There arent advanced two- or four-year degree programs specifically in phlebotomy, but that doesnt mean you cant advance your education and broaden your skillset. Phlebotomists can earn two-year associate degrees in closely related fields, allowing you to take on higher-level roles and potentially boosting your salary.
The gold standard is most likely a medical lab technician associate degree, says House. A medical lab tech works with a medical technologist or physician to perform tests that help physicians diagnose and treat diseases. Once you obtain that, you can become a manager.
Other popular advanced education options for phlebotomists include:
- A Licensed Practical Nurse program and license
What To Expect At The Phlebotomist
For most blood draws, the phlebotomist will:
- Ask for your name and birthdate or other identifying information
- Determine if you are nervous or have concerns
- Ask your consent for the test
- Locate an accessible vein and apply the tourniquet
- Practice good hand hygiene, put on gloves, and disinfect the site where the blood will be taken
- Insert the needle and withdraw the required amount of blood, capping and labeling the samples immediately
- Release the tourniquet, withdraw the needle, and apply gauze or a cotton ball to the puncture site
- Ask you to hold your arm straight up for a few minutes, then put a bandage on the site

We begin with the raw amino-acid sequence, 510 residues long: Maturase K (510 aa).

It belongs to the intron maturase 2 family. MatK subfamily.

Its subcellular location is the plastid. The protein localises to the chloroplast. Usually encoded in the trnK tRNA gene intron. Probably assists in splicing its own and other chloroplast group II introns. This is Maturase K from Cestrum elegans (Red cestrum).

- Dispose of waste materials and make sure you are okay before allowing you to leave
After you leave, the phlebotomist will finish preparing the samples for storage or transfer.
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Can Nurses Do Blood Draws
Drawing blood is one of the skills required of a registered nurse. While there are phlebotomists that work at the hospital, you cant count on them to always be there when your patient needs an important lab test done.
What are the risks of being a phlebotomist? TOP CONS OF BEING A PHLEBOTOMIST
- Exposure to pathogens.
- Encounters with Angry and rude people.
- Some people may be hard sticks.
- The low margin of error.
- How is your bedside manner?
- Long hours of standing.
How long does it take to become phlebotomist?
Before you become certified, you must complete a phlebotomy training program. Phlebotomist school is short in lengthone to two semesters, or 4 to 8 months, depending on your schooland prepares you to work with patients and in different settings such as labs, blood banks, and hospitals.